Little actions, large impacts

By Ritika Khanal, Co-Editor-In-Chief

It feels like just yesterday when I walked into the doors of MTHS for the first time, wondering how long it was going to take before I was swallowed whole by a school so big and filled with so many unknown people and paths. Yet, here we are, November of 2021, and somehow, I’ve managed to reach my last year of high school.

I can’t help but think about the fact that in a few short months, we’ll all be going our separate ways. For many, the haunting music of “test tomorrow” won’t entirely dissipate, but we will never again get to experience classes with the people we’ve gotten so used to seeing every single day.

That is an incredibly heartbreaking thought, and one that probably won’t entirely set in until everything officially winds down later in the year. However, as I reflect on what has made my last four years at MTHS special, both in-person and online, I’ve realized that it’s the community of people I’ve found and the little moments that we’ve shared.

Inclusion, or the lack thereof, has always been at the center of my world. As a result, I’ve come to understand and value the little things people can do that make an entire world of difference.

For example, I’ve never fully been able to get on board with social media. I know, I know. I’m a disgusting disgrace of a human being in the eyes of my generation.

However, since social media, such as Instagram and TikTok, mainly revolve around visual content, and considering my vision is worse than that of a bat’s, that doesn’t tend to work out too well for me.

Since so much of our culture today is housed on social media though, I’ve had to at least put myself on all the platforms just so I could somewhat keep up with my peers.

One day, I was doing my regular rounds of disinterested scrolling through Instagram, my screen reader software reading “image may contain person” for one post after another. Suddenly, I was met with a pleasant surprise.

It was a post from a friend with a caption implying that her swim team had become the district champions. According to my screen reader, there were seven pictures to go along with the caption. Fully expecting to be told that each picture may contain a person, I prepared to keep scrolling to another post. However, my cursor landed on one of her pictures, and I was met with a surprise.

“Seniors getting gifts,” my robotic friend shouted out in a monotone voice.

Surprised, I scrolled through all seven of her pictures, and sure enough, each one had a little description. At that moment, I was filled with so much gratitude because I understood exactly what she had done.

A few months before this post was taken, I’d had a conversation with her about the alternate text option on social media platforms. Alternate text, also known as alt-text, provides a space for the user to provide a description of the visual content they are posting so that a visually impaired person knows what is in the picture. The description is only visible to those using screen reader software, and instead of having artificial intelligence try to describe the picture, the reader will read the description provided.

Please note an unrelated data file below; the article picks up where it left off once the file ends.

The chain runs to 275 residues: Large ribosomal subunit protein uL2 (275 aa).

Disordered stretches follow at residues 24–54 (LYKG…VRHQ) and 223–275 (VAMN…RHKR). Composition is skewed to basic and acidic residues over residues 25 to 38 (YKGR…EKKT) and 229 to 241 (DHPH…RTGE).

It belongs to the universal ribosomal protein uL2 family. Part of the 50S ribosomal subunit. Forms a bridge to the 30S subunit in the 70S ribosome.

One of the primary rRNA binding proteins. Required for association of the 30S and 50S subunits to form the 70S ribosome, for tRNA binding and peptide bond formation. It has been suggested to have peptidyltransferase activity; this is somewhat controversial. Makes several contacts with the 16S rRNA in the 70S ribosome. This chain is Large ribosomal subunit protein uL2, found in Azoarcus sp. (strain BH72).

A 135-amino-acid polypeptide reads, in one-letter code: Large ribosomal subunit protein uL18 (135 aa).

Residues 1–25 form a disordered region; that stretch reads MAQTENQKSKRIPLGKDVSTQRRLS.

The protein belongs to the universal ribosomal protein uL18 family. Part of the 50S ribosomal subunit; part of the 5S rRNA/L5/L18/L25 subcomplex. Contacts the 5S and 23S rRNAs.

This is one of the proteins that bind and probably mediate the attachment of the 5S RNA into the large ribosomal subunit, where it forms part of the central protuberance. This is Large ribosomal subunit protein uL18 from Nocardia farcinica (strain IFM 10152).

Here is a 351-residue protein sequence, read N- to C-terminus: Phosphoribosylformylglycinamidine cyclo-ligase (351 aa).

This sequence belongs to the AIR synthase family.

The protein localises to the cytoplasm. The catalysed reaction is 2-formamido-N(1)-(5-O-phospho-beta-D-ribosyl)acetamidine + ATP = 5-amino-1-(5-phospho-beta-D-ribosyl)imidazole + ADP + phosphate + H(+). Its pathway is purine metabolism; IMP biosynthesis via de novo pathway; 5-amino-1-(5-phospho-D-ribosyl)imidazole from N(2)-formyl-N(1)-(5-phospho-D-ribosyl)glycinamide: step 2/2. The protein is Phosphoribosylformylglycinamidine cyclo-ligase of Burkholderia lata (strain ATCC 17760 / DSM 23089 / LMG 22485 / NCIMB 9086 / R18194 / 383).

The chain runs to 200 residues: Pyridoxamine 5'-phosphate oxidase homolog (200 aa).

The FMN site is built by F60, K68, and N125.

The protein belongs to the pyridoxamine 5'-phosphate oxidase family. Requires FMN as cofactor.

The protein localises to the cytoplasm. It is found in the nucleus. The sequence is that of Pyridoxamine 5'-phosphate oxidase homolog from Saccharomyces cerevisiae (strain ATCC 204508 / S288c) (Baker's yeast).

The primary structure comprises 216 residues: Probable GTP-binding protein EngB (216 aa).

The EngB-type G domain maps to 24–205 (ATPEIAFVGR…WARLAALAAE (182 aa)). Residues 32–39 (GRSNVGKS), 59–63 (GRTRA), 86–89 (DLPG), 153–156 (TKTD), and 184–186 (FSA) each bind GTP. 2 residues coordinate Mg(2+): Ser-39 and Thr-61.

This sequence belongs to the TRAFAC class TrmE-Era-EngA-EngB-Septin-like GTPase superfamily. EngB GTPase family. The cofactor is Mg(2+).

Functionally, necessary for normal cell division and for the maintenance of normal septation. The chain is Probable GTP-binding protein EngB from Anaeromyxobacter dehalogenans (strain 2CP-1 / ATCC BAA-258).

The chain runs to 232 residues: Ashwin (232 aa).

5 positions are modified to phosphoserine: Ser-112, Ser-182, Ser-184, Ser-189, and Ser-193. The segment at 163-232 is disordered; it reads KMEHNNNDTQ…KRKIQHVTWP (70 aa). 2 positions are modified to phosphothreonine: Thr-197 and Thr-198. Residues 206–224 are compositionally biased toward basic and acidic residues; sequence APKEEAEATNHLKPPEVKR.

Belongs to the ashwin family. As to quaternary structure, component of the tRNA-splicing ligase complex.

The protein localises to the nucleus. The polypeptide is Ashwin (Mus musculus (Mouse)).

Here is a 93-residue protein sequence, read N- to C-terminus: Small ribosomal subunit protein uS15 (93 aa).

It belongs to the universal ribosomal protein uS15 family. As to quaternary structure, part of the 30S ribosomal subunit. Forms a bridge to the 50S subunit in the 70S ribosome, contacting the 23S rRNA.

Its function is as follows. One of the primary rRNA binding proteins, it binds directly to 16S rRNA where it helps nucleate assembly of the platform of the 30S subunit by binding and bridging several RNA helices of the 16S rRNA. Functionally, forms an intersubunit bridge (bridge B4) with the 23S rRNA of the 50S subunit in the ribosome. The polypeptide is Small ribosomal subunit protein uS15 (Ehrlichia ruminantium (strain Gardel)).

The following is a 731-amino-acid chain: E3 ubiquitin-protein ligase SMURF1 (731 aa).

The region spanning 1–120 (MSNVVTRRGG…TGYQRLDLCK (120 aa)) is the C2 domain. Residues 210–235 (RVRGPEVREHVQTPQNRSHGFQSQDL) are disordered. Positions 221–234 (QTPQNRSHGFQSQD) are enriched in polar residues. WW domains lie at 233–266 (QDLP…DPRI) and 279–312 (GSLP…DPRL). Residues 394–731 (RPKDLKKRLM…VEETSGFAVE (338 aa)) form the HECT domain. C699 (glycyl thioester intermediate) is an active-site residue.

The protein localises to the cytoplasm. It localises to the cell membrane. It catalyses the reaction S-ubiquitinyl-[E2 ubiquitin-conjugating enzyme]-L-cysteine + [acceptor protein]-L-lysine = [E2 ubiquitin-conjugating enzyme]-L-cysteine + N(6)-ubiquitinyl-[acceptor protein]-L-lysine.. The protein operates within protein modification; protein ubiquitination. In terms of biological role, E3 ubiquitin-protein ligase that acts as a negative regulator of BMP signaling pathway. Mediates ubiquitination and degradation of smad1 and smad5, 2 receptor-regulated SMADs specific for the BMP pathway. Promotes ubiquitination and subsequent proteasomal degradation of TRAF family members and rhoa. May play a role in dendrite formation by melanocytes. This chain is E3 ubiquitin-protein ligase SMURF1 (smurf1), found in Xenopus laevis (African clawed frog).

The descriptions in her post were simple: things like “team pic” and “me and Rebecca.” However, in my mind, they made all the difference. For the first time, I had access to the post in the same way everyone else did. Also, that post was especially meaningful because I had talked to her about alt-text only once, and based on that conversation, she went out of her way to do something she knew would probably benefit only one person.

What my friend did with that post represents the kind of evolution I hope for in our society. I hope that one day, people will take the time to do the little things not because they have to, but because it has the potential to help someone else and make their day brighter.

I’ve tried to keep this idea in mind through the years, making it my mission to intentionally observe, not in the creepy “I’m watching you” kind of way, but rather, investing time into each relationship and coming to genuinely know each person I interact with to understand how to include them.

In this process, I’ve realized how much the little things we say and do can make a difference. Something as seemingly insignificant as a quick check-in with a friend when it seems like they’re having a bad day can have a significant impact. Sometimes, we just need someone to listen, and being there for someone can be the little moment that makes all the difference. If I’ve learned anything over the past few years, it’s that it really doesn’t take much to make the world a brighter and more inclusive place.

By taking the time to invest into the little things, we can form strong bonds with people that surpass time and distance.

When I think about my last four years at MTHS, the thing I am most grateful for is the connections I’ve been able to make with people. Even when a day isn’t going quite right, I’ve always been able to count on those around me to make me smile over something. If we all make it our mission to give that back to our communities, I think we’ll find that all of our days will become brighter.

While the prospect of leaving MTHS in June is a terrifying thought, I know that my fondest memories will always be the little moments that I’ve been lucky enough to find with those around me. The beautiful thing is, we’ll always have an opportunity to make those memories with those around us. So, what little thing will you do to make a moment special?